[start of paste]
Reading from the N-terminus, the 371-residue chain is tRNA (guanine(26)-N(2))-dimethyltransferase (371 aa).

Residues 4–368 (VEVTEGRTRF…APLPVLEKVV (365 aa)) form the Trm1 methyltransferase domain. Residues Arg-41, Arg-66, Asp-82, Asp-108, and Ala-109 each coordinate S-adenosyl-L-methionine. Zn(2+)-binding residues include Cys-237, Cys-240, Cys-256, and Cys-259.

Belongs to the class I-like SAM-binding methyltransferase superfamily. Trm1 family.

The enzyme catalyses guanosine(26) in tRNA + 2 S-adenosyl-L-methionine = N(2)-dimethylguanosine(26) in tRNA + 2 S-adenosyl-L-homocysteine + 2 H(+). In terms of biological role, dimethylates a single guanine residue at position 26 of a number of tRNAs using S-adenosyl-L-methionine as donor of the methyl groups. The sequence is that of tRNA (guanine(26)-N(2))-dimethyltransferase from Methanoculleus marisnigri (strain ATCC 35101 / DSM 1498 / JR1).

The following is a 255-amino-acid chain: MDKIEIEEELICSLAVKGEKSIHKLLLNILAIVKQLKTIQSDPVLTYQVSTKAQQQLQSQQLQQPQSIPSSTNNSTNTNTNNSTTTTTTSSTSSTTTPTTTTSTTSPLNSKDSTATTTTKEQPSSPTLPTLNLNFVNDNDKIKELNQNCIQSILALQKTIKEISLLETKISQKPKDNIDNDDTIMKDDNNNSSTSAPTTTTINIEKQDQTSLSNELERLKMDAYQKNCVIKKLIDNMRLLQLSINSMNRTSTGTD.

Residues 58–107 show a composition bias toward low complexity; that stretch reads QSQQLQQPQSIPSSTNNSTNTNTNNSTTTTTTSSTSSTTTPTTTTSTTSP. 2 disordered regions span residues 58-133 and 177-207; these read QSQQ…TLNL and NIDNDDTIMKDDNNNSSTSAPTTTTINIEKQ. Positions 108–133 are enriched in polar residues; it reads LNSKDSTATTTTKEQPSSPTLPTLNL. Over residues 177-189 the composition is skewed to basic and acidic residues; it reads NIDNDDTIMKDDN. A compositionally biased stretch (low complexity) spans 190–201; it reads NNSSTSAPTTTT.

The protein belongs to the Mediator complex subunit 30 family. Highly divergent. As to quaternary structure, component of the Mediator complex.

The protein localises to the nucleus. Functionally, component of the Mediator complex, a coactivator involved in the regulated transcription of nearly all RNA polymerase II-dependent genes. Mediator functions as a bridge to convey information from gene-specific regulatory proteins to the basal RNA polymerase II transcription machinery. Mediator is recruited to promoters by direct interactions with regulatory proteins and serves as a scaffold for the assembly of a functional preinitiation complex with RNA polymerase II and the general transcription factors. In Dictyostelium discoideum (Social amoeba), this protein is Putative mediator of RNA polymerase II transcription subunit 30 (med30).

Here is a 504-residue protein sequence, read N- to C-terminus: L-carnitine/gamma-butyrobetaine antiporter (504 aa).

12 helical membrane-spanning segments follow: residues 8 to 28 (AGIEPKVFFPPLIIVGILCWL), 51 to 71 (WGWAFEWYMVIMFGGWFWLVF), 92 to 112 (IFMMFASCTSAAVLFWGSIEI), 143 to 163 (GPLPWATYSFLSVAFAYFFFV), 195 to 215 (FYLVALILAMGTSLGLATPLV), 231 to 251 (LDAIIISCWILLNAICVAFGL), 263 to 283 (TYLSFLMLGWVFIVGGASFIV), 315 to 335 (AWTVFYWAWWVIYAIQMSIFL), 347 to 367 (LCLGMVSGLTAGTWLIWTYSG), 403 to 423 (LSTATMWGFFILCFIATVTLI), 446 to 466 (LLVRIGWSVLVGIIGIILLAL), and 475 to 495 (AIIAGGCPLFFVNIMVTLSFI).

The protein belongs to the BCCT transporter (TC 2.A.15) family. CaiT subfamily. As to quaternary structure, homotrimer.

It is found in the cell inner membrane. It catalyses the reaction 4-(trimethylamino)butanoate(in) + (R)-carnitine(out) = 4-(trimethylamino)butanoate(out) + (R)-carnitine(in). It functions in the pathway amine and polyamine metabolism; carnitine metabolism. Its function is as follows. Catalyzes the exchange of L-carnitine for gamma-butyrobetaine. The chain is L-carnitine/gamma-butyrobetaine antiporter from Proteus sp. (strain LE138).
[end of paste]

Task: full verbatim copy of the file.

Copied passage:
Reading from the N-terminus, the 371-residue chain is tRNA (guanine(26)-N(2))-dimethyltransferase (371 aa).

Residues 4–368 (VEVTEGRTRF…APLPVLEKVV (365 aa)) form the Trm1 methyltransferase domain. Residues Arg-41, Arg-66, Asp-82, Asp-108, and Ala-109 each coordinate S-adenosyl-L-methionine. Zn(2+)-binding residues include Cys-237, Cys-240, Cys-256, and Cys-259.

Belongs to the class I-like SAM-binding methyltransferase superfamily. Trm1 family.

The enzyme catalyses guanosine(26) in tRNA + 2 S-adenosyl-L-methionine = N(2)-dimethylguanosine(26) in tRNA + 2 S-adenosyl-L-homocysteine + 2 H(+). In terms of biological role, dimethylates a single guanine residue at position 26 of a number of tRNAs using S-adenosyl-L-methionine as donor of the methyl groups. The sequence is that of tRNA (guanine(26)-N(2))-dimethyltransferase from Methanoculleus marisnigri (strain ATCC 35101 / DSM 1498 / JR1).

The following is a 255-amino-acid chain: MDKIEIEEELICSLAVKGEKSIHKLLLNILAIVKQLKTIQSDPVLTYQVSTKAQQQLQSQQLQQPQSIPSSTNNSTNTNTNNSTTTTTTSSTSSTTTPTTTTSTTSPLNSKDSTATTTTKEQPSSPTLPTLNLNFVNDNDKIKELNQNCIQSILALQKTIKEISLLETKISQKPKDNIDNDDTIMKDDNNNSSTSAPTTTTINIEKQDQTSLSNELERLKMDAYQKNCVIKKLIDNMRLLQLSINSMNRTSTGTD.

Residues 58–107 show a composition bias toward low complexity; that stretch reads QSQQLQQPQSIPSSTNNSTNTNTNNSTTTTTTSSTSSTTTPTTTTSTTSP. 2 disordered regions span residues 58-133 and 177-207; these read QSQQ…TLNL and NIDNDDTIMKDDNNNSSTSAPTTTTINIEKQ. Positions 108–133 are enriched in polar residues; it reads LNSKDSTATTTTKEQPSSPTLPTLNL. Over residues 177-189 the composition is skewed to basic and acidic residues; it reads NIDNDDTIMKDDN. A compositionally biased stretch (low complexity) spans 190–201; it reads NNSSTSAPTTTT.

The protein belongs to the Mediator complex subunit 30 family. Highly divergent. As to quaternary structure, component of the Mediator complex.

The protein localises to the nucleus. Functionally, component of the Mediator complex, a coactivator involved in the regulated transcription of nearly all RNA polymerase II-dependent genes. Mediator functions as a bridge to convey information from gene-specific regulatory proteins to the basal RNA polymerase II transcription machinery. Mediator is recruited to promoters by direct interactions with regulatory proteins and serves as a scaffold for the assembly of a functional preinitiation complex with RNA polymerase II and the general transcription factors. In Dictyostelium discoideum (Social amoeba), this protein is Putative mediator of RNA polymerase II transcription subunit 30 (med30).

Here is a 504-residue protein sequence, read N- to C-terminus: L-carnitine/gamma-butyrobetaine antiporter (504 aa).

12 helical membrane-spanning segments follow: residues 8 to 28 (AGIEPKVFFPPLIIVGILCWL), 51 to 71 (WGWAFEWYMVIMFGGWFWLVF), 92 to 112 (IFMMFASCTSAAVLFWGSIEI), 143 to 163 (GPLPWATYSFLSVAFAYFFFV), 195 to 215 (FYLVALILAMGTSLGLATPLV), 231 to 251 (LDAIIISCWILLNAICVAFGL), 263 to 283 (TYLSFLMLGWVFIVGGASFIV), 315 to 335 (AWTVFYWAWWVIYAIQMSIFL), 347 to 367 (LCLGMVSGLTAGTWLIWTYSG), 403 to 423 (LSTATMWGFFILCFIATVTLI), 446 to 466 (LLVRIGWSVLVGIIGIILLAL), and 475 to 495 (AIIAGGCPLFFVNIMVTLSFI).

The protein belongs to the BCCT transporter (TC 2.A.15) family. CaiT subfamily. As to quaternary structure, homotrimer.

It is found in the cell inner membrane. It catalyses the reaction 4-(trimethylamino)butanoate(in) + (R)-carnitine(out) = 4-(trimethylamino)butanoate(out) + (R)-carnitine(in). It functions in the pathway amine and polyamine metabolism; carnitine metabolism. Its function is as follows. Catalyzes the exchange of L-carnitine for gamma-butyrobetaine. The chain is L-carnitine/gamma-butyrobetaine antiporter from Proteus sp. (strain LE138).